East Valley mayors ask Sinema for support in expanding electric vehicle sector, infrastructure
The Phoenix metro is a growing leader in the electric vehicle industry, with numerous startups getting off the ground in the region. East Valley leaders have called on U.S. Sen. Krysten Sinema’s support in expanding that sector.
That industry along with the need for more federal investment in electric vehicle charging stations and public transit were among the topics of discussion at a Feb. 11 roundtable attended by Sinema and East Valley leaders at the Phoenix-Mesa Gateway Airport. The senator met with leaders including East Valley mayors to receive updates on infrastructure-related issues impacting their towns and cities and how her team could help officials access funding for projects.
Mesa Mayor John Giles asked for Sinema’s support in expanding the electric vehicle sector especially in his city where electric vehicle manufacturer and designer ElectraMeccanica Vehicles Corp. is building an assembly facility.
“This is a big part of our economy,” Giles said. “It is becoming bigger and bigger because it’s not just vehicle manufacturing, it’s also supply chain, batteries, and everything else going on here.”
Federal dollars flowing
Arizona will be receiving $76 million for electric vehicle charging stations, and nearly a billion dollars for its public transit system as part of the infrastructure Investment and Jobs Act that was signed into law last year. The legislation provides $1.2 trillion of new funds to states to revamp roads, bridges, waterways, and other major projects.
Giles called for a better federal partnership as leaders seek to reauthorize Proposition 400 to extend an extra half-cent sales tax to continue funding Maricopa County highways and public transportation systems. He said Mesa had been carrying more than its fair share through bonds and sales taxes, and he’s excited to see the federal government assuming more responsibility.
Sinema acknowledged the need for more investment in transit for the western part of the country. The region sees less investment in transit because its states, like Arizona, rely heavily on vehicles. She said investment in transit is needed to help with the flow of goods, and to help people move between cities, and is looking forward to making sure Arizona get its fair share of transit dollars.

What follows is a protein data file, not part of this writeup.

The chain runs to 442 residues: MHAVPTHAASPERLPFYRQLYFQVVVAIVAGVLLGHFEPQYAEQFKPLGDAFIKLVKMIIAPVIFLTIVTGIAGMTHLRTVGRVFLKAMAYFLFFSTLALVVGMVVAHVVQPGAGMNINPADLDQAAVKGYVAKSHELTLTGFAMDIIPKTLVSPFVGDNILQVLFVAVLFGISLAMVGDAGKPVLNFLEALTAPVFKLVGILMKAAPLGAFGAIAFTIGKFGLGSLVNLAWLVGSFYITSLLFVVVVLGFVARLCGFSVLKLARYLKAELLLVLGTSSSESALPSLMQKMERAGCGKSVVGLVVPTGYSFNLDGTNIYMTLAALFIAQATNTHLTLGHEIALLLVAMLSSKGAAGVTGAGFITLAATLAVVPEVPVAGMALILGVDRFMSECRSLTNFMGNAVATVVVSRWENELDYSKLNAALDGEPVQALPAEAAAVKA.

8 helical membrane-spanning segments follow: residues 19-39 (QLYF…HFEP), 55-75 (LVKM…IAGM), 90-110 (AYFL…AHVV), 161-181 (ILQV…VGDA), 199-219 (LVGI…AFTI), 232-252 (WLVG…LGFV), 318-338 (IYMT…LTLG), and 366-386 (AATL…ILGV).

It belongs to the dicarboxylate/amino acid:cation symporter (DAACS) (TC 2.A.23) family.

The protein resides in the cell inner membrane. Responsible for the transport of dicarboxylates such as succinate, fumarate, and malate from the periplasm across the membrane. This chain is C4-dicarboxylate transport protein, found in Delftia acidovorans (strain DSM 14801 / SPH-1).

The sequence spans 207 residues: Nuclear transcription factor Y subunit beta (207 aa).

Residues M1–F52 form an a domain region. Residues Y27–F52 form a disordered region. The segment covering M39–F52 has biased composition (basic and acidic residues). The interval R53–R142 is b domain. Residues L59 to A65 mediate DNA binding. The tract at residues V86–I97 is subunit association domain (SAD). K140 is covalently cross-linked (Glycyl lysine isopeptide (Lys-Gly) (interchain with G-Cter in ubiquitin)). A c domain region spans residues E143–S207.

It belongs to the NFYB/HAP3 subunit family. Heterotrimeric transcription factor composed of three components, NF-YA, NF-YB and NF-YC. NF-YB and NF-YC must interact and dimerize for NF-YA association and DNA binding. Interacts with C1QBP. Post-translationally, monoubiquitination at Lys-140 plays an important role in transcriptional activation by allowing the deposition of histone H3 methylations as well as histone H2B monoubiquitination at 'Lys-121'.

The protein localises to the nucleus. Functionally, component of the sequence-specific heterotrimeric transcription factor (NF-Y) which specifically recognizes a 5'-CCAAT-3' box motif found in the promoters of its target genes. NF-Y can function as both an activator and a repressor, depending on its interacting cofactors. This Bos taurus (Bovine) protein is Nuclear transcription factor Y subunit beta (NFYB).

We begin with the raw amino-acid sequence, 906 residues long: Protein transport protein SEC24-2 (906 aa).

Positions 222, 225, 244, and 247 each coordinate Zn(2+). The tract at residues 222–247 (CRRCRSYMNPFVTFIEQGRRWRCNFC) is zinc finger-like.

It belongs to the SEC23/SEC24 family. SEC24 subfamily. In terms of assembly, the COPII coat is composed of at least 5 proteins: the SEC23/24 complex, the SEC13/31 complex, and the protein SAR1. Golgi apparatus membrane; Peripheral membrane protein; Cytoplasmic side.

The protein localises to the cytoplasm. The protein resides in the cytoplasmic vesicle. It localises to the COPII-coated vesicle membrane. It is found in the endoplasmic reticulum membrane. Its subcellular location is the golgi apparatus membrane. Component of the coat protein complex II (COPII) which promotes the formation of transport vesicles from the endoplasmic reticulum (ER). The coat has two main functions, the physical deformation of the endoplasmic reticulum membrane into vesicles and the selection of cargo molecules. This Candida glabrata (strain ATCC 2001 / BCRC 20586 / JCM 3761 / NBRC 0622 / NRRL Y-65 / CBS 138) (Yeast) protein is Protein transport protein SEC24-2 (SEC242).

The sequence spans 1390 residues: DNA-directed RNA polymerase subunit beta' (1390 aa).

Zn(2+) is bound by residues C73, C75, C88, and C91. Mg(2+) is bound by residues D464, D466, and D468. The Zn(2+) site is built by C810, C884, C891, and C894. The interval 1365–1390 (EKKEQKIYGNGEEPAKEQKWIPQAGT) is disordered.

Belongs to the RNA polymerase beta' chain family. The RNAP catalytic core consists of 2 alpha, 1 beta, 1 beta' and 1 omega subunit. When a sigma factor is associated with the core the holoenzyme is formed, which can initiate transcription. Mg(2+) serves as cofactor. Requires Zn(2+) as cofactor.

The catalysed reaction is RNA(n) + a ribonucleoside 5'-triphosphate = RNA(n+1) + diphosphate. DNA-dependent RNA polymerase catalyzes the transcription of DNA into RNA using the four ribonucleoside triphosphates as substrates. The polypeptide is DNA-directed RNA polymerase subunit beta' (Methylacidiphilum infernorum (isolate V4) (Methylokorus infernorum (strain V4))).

Gilbert Mayor Brigette Peterson said the recent passage of its $515 million streets, transportation and infrastructure bond package could benefit from the federal legislation including expanding some intersections and increasing street safety.
Access to funding
Traffic crashes were brought up as a topic of concern for other leaders, including Lt. Gov. Monica Antone of the Gila River Indian Community, who said accidents on I-10 impact her community.
Antone said tribal lands face challenges with the lack of telecom and broadband services, which became more highlighted when life turned virtual during the pandemic, and also the need for assistance with irrigation drainage and water systems.
During the meeting, Sinema assured leaders that her team could help them access funding for their projects. Understanding that some towns might not have the expertise or staffing needed to sift through the law, she offered her team’s assistance in helping officials determine eligibility for programs, and support with completing applications and writing letters or making calls.
After the roundtable Sinema, who is chair of the Subcommittee on Aviation Safety, Operations, and Innovation, toured the Phoenix-Mesa Gateway Airport with Giles and received a briefing on the airport’s operations and planned projects to show how investments received from the bipartisan infrastructure law were being used.
Phoenix-Mesa Gateway Airport received $4.5 million and will be receiving $22 million in the next five years to grow the operations. Arizona airports are expected to receive a total of at least $360 million in additional federal support over the next five years from the infrastructure bill, Sinema said.
Rising housing prices
As inflation and rising housing prices are a concern for many Arizonians, Sinema said she spoke with the Senate Banking, Housing and Urban Affairs Committee, of which she is a member, about increased costs for low-income residents needing affordable housing. She said she is working with partners on both sides of the aisle to address the concerns of rising home prices and rental apartments, as well as other goods.
“I’m going to continue working to make sure that any government spending that we do is thoughtful and targeted, just like we did in the bipartisan infrastructure law,” she said. “I believe that a lean and efficient government helps avoid some of the price hikes that we’re seeing consumers and businesses experience right now.”
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